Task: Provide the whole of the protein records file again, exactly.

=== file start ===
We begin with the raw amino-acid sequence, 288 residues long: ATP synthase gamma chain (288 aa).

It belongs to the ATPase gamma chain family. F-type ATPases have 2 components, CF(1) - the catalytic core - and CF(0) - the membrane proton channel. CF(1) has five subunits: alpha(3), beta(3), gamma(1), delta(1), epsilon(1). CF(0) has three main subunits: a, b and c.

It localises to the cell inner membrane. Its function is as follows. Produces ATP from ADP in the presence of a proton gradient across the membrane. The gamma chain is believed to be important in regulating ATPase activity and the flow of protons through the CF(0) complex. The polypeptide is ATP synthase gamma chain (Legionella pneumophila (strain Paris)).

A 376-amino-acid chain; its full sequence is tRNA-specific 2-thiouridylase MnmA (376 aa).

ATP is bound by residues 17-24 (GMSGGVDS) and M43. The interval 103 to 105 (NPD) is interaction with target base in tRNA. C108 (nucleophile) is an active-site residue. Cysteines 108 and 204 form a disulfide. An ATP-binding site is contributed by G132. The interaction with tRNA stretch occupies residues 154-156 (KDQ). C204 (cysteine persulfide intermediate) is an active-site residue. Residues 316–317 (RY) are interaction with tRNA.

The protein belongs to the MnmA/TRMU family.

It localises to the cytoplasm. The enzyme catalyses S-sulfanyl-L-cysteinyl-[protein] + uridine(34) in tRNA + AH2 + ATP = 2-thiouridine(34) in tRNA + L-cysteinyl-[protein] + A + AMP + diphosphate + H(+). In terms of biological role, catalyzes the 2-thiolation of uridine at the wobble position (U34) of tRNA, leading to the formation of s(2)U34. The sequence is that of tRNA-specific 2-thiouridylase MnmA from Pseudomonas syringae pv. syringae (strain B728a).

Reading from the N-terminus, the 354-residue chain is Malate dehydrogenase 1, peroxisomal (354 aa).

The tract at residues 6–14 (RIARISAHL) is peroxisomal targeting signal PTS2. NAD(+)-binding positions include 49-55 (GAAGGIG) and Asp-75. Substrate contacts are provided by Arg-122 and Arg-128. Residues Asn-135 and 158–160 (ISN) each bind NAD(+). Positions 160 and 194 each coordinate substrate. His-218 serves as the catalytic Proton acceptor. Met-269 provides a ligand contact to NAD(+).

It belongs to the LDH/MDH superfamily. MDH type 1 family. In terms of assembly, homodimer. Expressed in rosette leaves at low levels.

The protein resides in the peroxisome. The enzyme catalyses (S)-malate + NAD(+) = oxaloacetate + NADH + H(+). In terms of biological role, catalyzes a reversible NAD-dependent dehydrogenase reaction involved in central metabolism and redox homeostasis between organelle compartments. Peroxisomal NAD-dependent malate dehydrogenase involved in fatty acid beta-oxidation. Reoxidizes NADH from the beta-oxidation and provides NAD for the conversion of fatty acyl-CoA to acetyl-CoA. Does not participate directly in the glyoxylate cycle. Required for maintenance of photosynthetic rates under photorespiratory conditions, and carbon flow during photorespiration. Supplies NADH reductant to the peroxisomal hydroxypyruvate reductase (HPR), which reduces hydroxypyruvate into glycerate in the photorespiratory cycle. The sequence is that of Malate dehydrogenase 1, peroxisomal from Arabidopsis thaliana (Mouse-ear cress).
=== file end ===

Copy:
We begin with the raw amino-acid sequence, 288 residues long: ATP synthase gamma chain (288 aa).

It belongs to the ATPase gamma chain family. F-type ATPases have 2 components, CF(1) - the catalytic core - and CF(0) - the membrane proton channel. CF(1) has five subunits: alpha(3), beta(3), gamma(1), delta(1), epsilon(1). CF(0) has three main subunits: a, b and c.

It localises to the cell inner membrane. Its function is as follows. Produces ATP from ADP in the presence of a proton gradient across the membrane. The gamma chain is believed to be important in regulating ATPase activity and the flow of protons through the CF(0) complex. The polypeptide is ATP synthase gamma chain (Legionella pneumophila (strain Paris)).

A 376-amino-acid chain; its full sequence is tRNA-specific 2-thiouridylase MnmA (376 aa).

ATP is bound by residues 17-24 (GMSGGVDS) and M43. The interval 103 to 105 (NPD) is interaction with target base in tRNA. C108 (nucleophile) is an active-site residue. Cysteines 108 and 204 form a disulfide. An ATP-binding site is contributed by G132. The interaction with tRNA stretch occupies residues 154-156 (KDQ). C204 (cysteine persulfide intermediate) is an active-site residue. Residues 316–317 (RY) are interaction with tRNA.

The protein belongs to the MnmA/TRMU family.

It localises to the cytoplasm. The enzyme catalyses S-sulfanyl-L-cysteinyl-[protein] + uridine(34) in tRNA + AH2 + ATP = 2-thiouridine(34) in tRNA + L-cysteinyl-[protein] + A + AMP + diphosphate + H(+). In terms of biological role, catalyzes the 2-thiolation of uridine at the wobble position (U34) of tRNA, leading to the formation of s(2)U34. The sequence is that of tRNA-specific 2-thiouridylase MnmA from Pseudomonas syringae pv. syringae (strain B728a).

Reading from the N-terminus, the 354-residue chain is Malate dehydrogenase 1, peroxisomal (354 aa).

The tract at residues 6–14 (RIARISAHL) is peroxisomal targeting signal PTS2. NAD(+)-binding positions include 49-55 (GAAGGIG) and Asp-75. Substrate contacts are provided by Arg-122 and Arg-128. Residues Asn-135 and 158–160 (ISN) each bind NAD(+). Positions 160 and 194 each coordinate substrate. His-218 serves as the catalytic Proton acceptor. Met-269 provides a ligand contact to NAD(+).

It belongs to the LDH/MDH superfamily. MDH type 1 family. In terms of assembly, homodimer. Expressed in rosette leaves at low levels.

The protein resides in the peroxisome. The enzyme catalyses (S)-malate + NAD(+) = oxaloacetate + NADH + H(+). In terms of biological role, catalyzes a reversible NAD-dependent dehydrogenase reaction involved in central metabolism and redox homeostasis between organelle compartments. Peroxisomal NAD-dependent malate dehydrogenase involved in fatty acid beta-oxidation. Reoxidizes NADH from the beta-oxidation and provides NAD for the conversion of fatty acyl-CoA to acetyl-CoA. Does not participate directly in the glyoxylate cycle. Required for maintenance of photosynthetic rates under photorespiratory conditions, and carbon flow during photorespiration. Supplies NADH reductant to the peroxisomal hydroxypyruvate reductase (HPR), which reduces hydroxypyruvate into glycerate in the photorespiratory cycle. The sequence is that of Malate dehydrogenase 1, peroxisomal from Arabidopsis thaliana (Mouse-ear cress).